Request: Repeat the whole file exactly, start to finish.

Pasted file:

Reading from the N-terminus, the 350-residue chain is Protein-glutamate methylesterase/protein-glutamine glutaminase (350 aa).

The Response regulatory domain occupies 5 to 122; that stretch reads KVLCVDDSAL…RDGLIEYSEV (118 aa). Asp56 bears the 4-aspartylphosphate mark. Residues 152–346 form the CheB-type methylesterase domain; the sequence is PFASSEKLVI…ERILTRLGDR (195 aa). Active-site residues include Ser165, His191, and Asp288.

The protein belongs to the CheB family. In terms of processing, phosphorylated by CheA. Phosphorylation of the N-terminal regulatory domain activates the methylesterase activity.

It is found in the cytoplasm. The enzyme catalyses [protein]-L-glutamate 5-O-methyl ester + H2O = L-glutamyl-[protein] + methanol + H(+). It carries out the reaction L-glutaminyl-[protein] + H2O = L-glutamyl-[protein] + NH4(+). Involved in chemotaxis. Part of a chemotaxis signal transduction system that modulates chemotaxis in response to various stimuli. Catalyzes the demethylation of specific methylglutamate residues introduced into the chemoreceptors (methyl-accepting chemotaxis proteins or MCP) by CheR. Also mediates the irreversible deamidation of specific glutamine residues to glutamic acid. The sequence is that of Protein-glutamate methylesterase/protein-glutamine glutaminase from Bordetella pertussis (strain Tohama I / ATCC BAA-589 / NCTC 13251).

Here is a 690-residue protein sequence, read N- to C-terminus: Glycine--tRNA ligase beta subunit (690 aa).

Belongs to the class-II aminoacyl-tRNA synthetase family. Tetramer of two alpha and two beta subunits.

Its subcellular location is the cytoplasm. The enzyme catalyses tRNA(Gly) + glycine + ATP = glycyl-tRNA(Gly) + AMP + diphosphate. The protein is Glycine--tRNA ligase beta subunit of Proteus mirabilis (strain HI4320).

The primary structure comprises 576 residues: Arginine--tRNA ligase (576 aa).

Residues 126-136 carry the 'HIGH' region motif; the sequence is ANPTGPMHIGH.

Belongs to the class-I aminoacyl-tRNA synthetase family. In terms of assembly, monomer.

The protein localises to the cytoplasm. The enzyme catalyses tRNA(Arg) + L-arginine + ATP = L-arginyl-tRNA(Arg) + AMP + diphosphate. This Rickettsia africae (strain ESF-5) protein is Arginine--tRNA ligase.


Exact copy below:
Reading from the N-terminus, the 350-residue chain is Protein-glutamate methylesterase/protein-glutamine glutaminase (350 aa).

The Response regulatory domain occupies 5 to 122; that stretch reads KVLCVDDSAL…RDGLIEYSEV (118 aa). Asp56 bears the 4-aspartylphosphate mark. Residues 152–346 form the CheB-type methylesterase domain; the sequence is PFASSEKLVI…ERILTRLGDR (195 aa). Active-site residues include Ser165, His191, and Asp288.

The protein belongs to the CheB family. In terms of processing, phosphorylated by CheA. Phosphorylation of the N-terminal regulatory domain activates the methylesterase activity.

It is found in the cytoplasm. The enzyme catalyses [protein]-L-glutamate 5-O-methyl ester + H2O = L-glutamyl-[protein] + methanol + H(+). It carries out the reaction L-glutaminyl-[protein] + H2O = L-glutamyl-[protein] + NH4(+). Involved in chemotaxis. Part of a chemotaxis signal transduction system that modulates chemotaxis in response to various stimuli. Catalyzes the demethylation of specific methylglutamate residues introduced into the chemoreceptors (methyl-accepting chemotaxis proteins or MCP) by CheR. Also mediates the irreversible deamidation of specific glutamine residues to glutamic acid. The sequence is that of Protein-glutamate methylesterase/protein-glutamine glutaminase from Bordetella pertussis (strain Tohama I / ATCC BAA-589 / NCTC 13251).

Here is a 690-residue protein sequence, read N- to C-terminus: Glycine--tRNA ligase beta subunit (690 aa).

Belongs to the class-II aminoacyl-tRNA synthetase family. Tetramer of two alpha and two beta subunits.

Its subcellular location is the cytoplasm. The enzyme catalyses tRNA(Gly) + glycine + ATP = glycyl-tRNA(Gly) + AMP + diphosphate. The protein is Glycine--tRNA ligase beta subunit of Proteus mirabilis (strain HI4320).

The primary structure comprises 576 residues: Arginine--tRNA ligase (576 aa).

Residues 126-136 carry the 'HIGH' region motif; the sequence is ANPTGPMHIGH.

Belongs to the class-I aminoacyl-tRNA synthetase family. In terms of assembly, monomer.

The protein localises to the cytoplasm. The enzyme catalyses tRNA(Arg) + L-arginine + ATP = L-arginyl-tRNA(Arg) + AMP + diphosphate. This Rickettsia africae (strain ESF-5) protein is Arginine--tRNA ligase.